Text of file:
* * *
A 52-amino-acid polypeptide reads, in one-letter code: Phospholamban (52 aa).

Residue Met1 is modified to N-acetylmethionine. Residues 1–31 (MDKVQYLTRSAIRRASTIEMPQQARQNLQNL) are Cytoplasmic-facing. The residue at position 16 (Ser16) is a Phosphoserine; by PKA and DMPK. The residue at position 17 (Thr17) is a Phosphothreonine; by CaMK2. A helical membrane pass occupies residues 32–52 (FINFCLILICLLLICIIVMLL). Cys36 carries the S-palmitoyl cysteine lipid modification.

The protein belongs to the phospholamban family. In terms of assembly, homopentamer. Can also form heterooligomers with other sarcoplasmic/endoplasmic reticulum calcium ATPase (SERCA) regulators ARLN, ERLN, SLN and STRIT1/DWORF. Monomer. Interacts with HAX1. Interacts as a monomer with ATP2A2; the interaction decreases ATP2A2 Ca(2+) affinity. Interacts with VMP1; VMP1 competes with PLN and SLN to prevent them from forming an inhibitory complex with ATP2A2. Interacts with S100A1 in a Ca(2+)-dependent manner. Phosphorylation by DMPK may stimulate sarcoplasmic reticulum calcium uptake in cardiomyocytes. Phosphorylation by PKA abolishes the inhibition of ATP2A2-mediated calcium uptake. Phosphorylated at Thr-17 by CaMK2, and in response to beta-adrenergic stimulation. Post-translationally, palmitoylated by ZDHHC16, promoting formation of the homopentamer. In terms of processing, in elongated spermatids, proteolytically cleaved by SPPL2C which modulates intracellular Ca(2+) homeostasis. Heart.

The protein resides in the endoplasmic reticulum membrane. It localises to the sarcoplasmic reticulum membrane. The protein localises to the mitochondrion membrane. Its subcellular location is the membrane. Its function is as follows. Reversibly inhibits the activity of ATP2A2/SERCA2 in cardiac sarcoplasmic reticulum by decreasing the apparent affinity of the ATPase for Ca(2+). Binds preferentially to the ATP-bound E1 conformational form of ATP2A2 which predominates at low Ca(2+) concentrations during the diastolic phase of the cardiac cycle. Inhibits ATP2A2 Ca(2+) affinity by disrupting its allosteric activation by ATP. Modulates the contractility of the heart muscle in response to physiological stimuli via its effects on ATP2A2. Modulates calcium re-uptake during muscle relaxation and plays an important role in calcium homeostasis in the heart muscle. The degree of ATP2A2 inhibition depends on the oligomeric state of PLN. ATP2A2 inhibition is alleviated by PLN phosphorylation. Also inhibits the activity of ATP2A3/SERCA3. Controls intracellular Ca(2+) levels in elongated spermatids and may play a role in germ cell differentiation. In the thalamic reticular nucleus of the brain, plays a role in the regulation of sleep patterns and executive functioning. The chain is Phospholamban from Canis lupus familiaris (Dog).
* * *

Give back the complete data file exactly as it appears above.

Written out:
A 52-amino-acid polypeptide reads, in one-letter code: Phospholamban (52 aa).

Residue Met1 is modified to N-acetylmethionine. Residues 1–31 (MDKVQYLTRSAIRRASTIEMPQQARQNLQNL) are Cytoplasmic-facing. The residue at position 16 (Ser16) is a Phosphoserine; by PKA and DMPK. The residue at position 17 (Thr17) is a Phosphothreonine; by CaMK2. A helical membrane pass occupies residues 32–52 (FINFCLILICLLLICIIVMLL). Cys36 carries the S-palmitoyl cysteine lipid modification.

The protein belongs to the phospholamban family. In terms of assembly, homopentamer. Can also form heterooligomers with other sarcoplasmic/endoplasmic reticulum calcium ATPase (SERCA) regulators ARLN, ERLN, SLN and STRIT1/DWORF. Monomer. Interacts with HAX1. Interacts as a monomer with ATP2A2; the interaction decreases ATP2A2 Ca(2+) affinity. Interacts with VMP1; VMP1 competes with PLN and SLN to prevent them from forming an inhibitory complex with ATP2A2. Interacts with S100A1 in a Ca(2+)-dependent manner. Phosphorylation by DMPK may stimulate sarcoplasmic reticulum calcium uptake in cardiomyocytes. Phosphorylation by PKA abolishes the inhibition of ATP2A2-mediated calcium uptake. Phosphorylated at Thr-17 by CaMK2, and in response to beta-adrenergic stimulation. Post-translationally, palmitoylated by ZDHHC16, promoting formation of the homopentamer. In terms of processing, in elongated spermatids, proteolytically cleaved by SPPL2C which modulates intracellular Ca(2+) homeostasis. Heart.

The protein resides in the endoplasmic reticulum membrane. It localises to the sarcoplasmic reticulum membrane. The protein localises to the mitochondrion membrane. Its subcellular location is the membrane. Its function is as follows. Reversibly inhibits the activity of ATP2A2/SERCA2 in cardiac sarcoplasmic reticulum by decreasing the apparent affinity of the ATPase for Ca(2+). Binds preferentially to the ATP-bound E1 conformational form of ATP2A2 which predominates at low Ca(2+) concentrations during the diastolic phase of the cardiac cycle. Inhibits ATP2A2 Ca(2+) affinity by disrupting its allosteric activation by ATP. Modulates the contractility of the heart muscle in response to physiological stimuli via its effects on ATP2A2. Modulates calcium re-uptake during muscle relaxation and plays an important role in calcium homeostasis in the heart muscle. The degree of ATP2A2 inhibition depends on the oligomeric state of PLN. ATP2A2 inhibition is alleviated by PLN phosphorylation. Also inhibits the activity of ATP2A3/SERCA3. Controls intracellular Ca(2+) levels in elongated spermatids and may play a role in germ cell differentiation. In the thalamic reticular nucleus of the brain, plays a role in the regulation of sleep patterns and executive functioning. The chain is Phospholamban from Canis lupus familiaris (Dog).